Normally the “Win Contribution” All-NBA 1st team falls in line with conventional wisdom. This season it did not.
First off, the team is chosen strictly by position, with position being determined according to the observations made by the people working for 82games. Thus the NBA’s MVP, LeBron James, did not make the Win Contribution 1st Team, as he was edged out by Kevin Durant, a player playing the same position. Had I gone strictly by Win Contribution Index, LeBron would have made the team, but the team would have been without a shooting guard. That’s not really a team.
Second, there are two players on the team who should shock you. The first is PF Marcus Camby, whose value as a superstar role player is so overlooked he’s basically been traded around the Association like he was Primo Brezec. The second is PG Jason Kidd, who somehow went from All-Star to overlooked in a matter of just a few seasons. I’m not certain how that happened, but its a mistaken perception.
Both Kidd and Camby had spectacularly productive seasons for their respective teams in 2009-10. Neither is much respected because neither can create his own shot. For some reason that skill is considered a necessity for superstar status, though it does not translate necessarily into wins produced.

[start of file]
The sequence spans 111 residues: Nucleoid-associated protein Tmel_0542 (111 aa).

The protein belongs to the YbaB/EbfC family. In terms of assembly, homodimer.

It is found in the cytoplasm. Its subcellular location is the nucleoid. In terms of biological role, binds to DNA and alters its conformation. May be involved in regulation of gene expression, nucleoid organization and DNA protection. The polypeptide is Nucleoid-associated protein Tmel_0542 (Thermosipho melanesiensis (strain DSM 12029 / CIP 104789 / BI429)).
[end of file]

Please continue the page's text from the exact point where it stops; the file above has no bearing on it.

The other three players on the team won’t shock anyone (unless you consider the Durant over James something more than “surprising”).
Kevin Durant has really turned it on the last two seasons. His rookie season he was horrible, making my “20 Most Harmful” list. I believe that is because he was misused, playing most of his minutes at shooting guard, a spot that completely nullifies his natural advantages and accentuates his weaknesses.
Since being moved to the “3.0” position, he’s been highly productive. In 2009-10 he created a huge marginal advantage for himself through his efficient scoring. Over 48 minutes of action, Durant created a +6.5 scoring advantage for himself. Meaning if Durant and the player playing opposite him used the same number of possessions, Durant would produce 6.5 more points. That’s an amazing display of scoring effectiveness.
The other two players on the All-NBA team are mainstays, Dwight Howard and Dwyane Wade. By my numbers, Howard was this season’s MVP, though I have not found any other metric that agrees with me.
Here is how Howard created his value. Howard held an “effective scoring” advantage over his opponent centers of +4.1 points per 48 minutes. He held a rebounding advantage per 48 of +6.2. He held a shotblocking advantage of +2.2. His assists were about even, and he drew +4.0 more fouls per 48 than he committed. All of these numbers add up to tremendous win production in my mind.